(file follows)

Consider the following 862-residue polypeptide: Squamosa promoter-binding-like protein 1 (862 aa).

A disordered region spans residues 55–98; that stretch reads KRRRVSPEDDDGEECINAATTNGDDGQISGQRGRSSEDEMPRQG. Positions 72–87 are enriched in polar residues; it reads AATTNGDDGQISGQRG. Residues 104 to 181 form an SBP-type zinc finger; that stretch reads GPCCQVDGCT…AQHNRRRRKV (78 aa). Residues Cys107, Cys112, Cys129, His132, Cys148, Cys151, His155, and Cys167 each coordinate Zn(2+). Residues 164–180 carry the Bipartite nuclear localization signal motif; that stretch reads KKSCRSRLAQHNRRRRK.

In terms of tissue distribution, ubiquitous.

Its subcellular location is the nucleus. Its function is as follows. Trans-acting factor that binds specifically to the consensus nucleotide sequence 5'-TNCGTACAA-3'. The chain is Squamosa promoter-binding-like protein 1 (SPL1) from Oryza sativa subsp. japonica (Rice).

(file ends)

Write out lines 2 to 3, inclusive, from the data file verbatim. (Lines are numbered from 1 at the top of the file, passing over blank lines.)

A disordered region spans residues 55–98; that stretch reads KRRRVSPEDDDGEECINAATTNGDDGQISGQRGRSSEDEMPRQG. Positions 72–87 are enriched in polar residues; it reads AATTNGDDGQISGQRG. Residues 104 to 181 form an SBP-type zinc finger; that stretch reads GPCCQVDGCT…AQHNRRRRKV (78 aa). Residues Cys107, Cys112, Cys129, His132, Cys148, Cys151, His155, and Cys167 each coordinate Zn(2+). Residues 164–180 carry the Bipartite nuclear localization signal motif; that stretch reads KKSCRSRLAQHNRRRRK.

In terms of tissue distribution, ubiquitous.